<IndoorAbsoluteLocation> is an element representing an absolute location in indoor space (enclosed space), and is derived from the class <AbstractIndoorLocation>. It contains a “coordinate”, which is GeometricalCoordinateType type. GeometricalCoordinateType contains a coordinate element which is of type gml:DirectPositionType. gml:DirectPositionType has two abbributes, srsName and srsDimension. The former one is optional and can be used to refer to an existing coordinate reference system, and the latter one can be used to specify the dimension of a point.
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2.3.3. IndoorRelativeLocation

<IndoorRelativeLocation> is an element representing a location in indoor space relative to a specified reference object. Its content model contains two properties describing a relative location from geometrical and semantic perspectives.
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2.3.4. RelativeGeometricalLocation

<RelativeGeometricalLocation> is an element used to represent the geometrical part of a relative location. It is an aggregation of a list of geometrical location descriptions, each of which is described by the distance from and the horizontal and vertical angle to a reference object.
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2.3.5. SemanticLocation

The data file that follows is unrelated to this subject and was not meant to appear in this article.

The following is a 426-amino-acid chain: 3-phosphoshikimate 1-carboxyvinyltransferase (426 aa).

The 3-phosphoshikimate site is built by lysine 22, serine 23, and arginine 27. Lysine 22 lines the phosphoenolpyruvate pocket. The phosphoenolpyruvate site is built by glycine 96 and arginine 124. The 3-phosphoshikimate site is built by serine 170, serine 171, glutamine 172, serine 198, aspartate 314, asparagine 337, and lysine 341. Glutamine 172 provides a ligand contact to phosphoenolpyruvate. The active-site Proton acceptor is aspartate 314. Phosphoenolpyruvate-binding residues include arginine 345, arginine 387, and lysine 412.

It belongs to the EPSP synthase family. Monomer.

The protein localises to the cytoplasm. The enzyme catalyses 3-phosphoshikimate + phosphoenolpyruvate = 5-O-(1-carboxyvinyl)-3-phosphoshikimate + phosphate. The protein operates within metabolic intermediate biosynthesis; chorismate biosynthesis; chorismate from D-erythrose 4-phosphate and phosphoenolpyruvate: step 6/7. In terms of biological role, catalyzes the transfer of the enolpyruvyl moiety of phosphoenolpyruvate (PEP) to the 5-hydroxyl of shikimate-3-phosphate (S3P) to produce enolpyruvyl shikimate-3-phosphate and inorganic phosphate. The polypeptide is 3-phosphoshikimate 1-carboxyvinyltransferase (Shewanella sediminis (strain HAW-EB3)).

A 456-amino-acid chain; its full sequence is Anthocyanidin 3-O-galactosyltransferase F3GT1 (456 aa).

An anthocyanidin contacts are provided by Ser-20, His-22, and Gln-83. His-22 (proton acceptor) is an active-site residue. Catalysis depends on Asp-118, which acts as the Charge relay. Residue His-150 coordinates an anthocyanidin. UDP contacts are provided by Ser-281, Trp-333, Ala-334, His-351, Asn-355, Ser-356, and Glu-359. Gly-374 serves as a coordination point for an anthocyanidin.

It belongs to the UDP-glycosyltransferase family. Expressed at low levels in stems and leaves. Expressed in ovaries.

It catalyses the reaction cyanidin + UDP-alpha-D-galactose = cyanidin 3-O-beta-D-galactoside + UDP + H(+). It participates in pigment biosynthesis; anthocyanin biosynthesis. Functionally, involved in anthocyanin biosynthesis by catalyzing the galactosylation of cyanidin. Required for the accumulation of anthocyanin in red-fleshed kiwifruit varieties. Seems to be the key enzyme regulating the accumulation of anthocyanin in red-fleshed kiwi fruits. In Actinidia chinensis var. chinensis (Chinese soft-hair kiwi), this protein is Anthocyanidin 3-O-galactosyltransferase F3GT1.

<SemanticLocation> is an element used to represent the semantic part of a relative location. It includes:
  • The floor property is an xs:int number representing the floor the location object is on.
  • The function property is used to describe the function of the location object, and is defined as gml:CodeType type.
  • The name property is an xs:string representing the name of an indoor location.
  • The roomNumber is an xs:string that is restricted to a string of combination of digits and letters.
  • The semanticDescription is SemanticLocationDescription type; it is composed of several semantics to describe a location relative to a reference object, which are:
    • directionDescription, which is DirectionDescriptionType type, and is a list of enumeration values of strings to describe direction relative to the reference such as UP, DOWN, LEFT, RIGHT, FRONT, and BACK.
    • distanceDescription is described by a gml:description type and a gml:LengthType. The former is described semantically and the latter is an xs:double value with a gml:uom attached.
    • orderDescription uses NEXT and PREVIOUS to describe the sequential relative location to the reference object.
    • topologyDescription uses CONTAIN, ADJACENCY, and CONNECTIVITY to describe the topology relationships of a location to the reference object.
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2.3.6. ReferenceObject